This, then, involves not just improving health of people throughout the world, but achieving “equity in health,” which to me means that everyone gets equal opportunities to access health care. Well, that seems fine: equal opportunity for everyone is what I want. Note, however, that they emphasize “equity in health,” not simple “equity,” which means representation of all underserved groups of people in professions—presumably healthcare here—in proportion to the groups’ occurrence in the population. But, as you see below, “equity in health” has been reinterpreted by Horton, half intoxicated with wokeness, into simple equity in everything, which leads him to not only indict “global health” for racism and colonialism, but also to call for sweeping reforms of the entire planet. Yes, most of these reforms would be nice, but right now there are sick people to cure, and we can’t wait centuries until everyone has more comparable incomes before we start making people well.
Click to read:
Seriously, Horton has gone the Scientific American route. I don’t mind him noting the underlying cause of health disparities, but here he picks up a megaphone, mounts a soapbox, and shouts his own views to the world. I will quote him so that you’ll see that I’m not making this up. I’ve put the more interesting claims in bold:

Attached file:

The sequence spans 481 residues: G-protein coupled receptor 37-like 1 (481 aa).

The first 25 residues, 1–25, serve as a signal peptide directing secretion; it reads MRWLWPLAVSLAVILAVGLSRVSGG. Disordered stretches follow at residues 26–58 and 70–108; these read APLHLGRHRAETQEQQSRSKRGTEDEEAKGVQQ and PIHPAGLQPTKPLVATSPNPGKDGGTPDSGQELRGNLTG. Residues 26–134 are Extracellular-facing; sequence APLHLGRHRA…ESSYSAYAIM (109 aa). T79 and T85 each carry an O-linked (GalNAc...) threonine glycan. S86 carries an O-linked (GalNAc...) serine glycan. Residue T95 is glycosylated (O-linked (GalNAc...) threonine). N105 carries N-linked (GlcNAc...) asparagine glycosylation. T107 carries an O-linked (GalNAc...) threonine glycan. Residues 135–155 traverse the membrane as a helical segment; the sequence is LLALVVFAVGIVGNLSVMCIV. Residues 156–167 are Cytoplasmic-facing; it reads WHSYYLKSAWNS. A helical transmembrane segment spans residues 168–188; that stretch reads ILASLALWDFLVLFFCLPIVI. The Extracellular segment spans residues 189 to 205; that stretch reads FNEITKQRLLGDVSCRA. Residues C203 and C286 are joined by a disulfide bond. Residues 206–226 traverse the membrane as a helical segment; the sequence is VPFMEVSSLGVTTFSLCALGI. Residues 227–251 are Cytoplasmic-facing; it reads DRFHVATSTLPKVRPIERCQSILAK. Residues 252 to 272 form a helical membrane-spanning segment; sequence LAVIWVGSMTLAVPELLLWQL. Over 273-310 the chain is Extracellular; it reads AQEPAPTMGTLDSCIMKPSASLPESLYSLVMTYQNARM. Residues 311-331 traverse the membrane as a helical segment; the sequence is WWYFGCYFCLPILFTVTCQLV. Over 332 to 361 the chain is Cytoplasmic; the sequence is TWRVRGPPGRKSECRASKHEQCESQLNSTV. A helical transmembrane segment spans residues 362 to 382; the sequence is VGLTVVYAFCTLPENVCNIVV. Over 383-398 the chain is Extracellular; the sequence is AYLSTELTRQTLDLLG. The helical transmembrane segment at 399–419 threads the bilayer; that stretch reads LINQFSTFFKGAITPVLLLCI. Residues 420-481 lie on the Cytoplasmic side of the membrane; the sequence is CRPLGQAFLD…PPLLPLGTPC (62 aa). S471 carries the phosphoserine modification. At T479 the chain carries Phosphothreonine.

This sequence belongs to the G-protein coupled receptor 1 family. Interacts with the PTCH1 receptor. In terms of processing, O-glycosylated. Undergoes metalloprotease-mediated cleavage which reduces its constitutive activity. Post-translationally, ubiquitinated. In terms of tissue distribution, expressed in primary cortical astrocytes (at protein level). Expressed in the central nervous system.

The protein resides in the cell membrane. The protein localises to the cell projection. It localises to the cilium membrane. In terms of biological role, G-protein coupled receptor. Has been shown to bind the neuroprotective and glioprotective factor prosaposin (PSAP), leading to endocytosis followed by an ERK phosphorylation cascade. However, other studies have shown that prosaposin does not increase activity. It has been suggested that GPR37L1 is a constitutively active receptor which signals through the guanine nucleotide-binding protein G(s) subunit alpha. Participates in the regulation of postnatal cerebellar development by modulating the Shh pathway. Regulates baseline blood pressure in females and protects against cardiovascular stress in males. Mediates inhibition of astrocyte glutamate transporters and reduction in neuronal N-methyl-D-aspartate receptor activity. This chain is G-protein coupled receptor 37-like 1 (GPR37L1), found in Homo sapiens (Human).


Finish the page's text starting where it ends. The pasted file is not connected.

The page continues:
Global health has become fashionably unfashionable. The case against global health is strong. Global health is the invention of a largely white and wealthy elite residing in high-income, English-language speaking countries. The discipline claims to be concerned about the health of people living in low-income and middle-income settings. But the resources—human, infrastructural, and financial—underpinning global health are mostly concentrated in those countries already replete with power and money. “Helicopter” research is not uncommon. The contribution of scientists and research funders to sustainable advances in health care in the countries of their alleged concern is minimal. More often, the relationship between western medical science and the countries they work in is extractive. Global health institutions are mostly led by western-educated men. Global health agencies are only superficially member-state organisations. In truth, influence lies with those nations providing the greatest resources. Global health has enabled public health schools and university departments to continue to enrich themselves through exorbitant student fees and generous research grants. Global health journals are no better. Most are creatures of western medical publishing houses, even those that proclaim radical open access histories. The unearned privileges of a few suppress the justified demands of the many. It is hard to avoid the conclusion that global health is little more than an exclusive club, disguising its colonial origins and practices in the stirring language of equity and justice.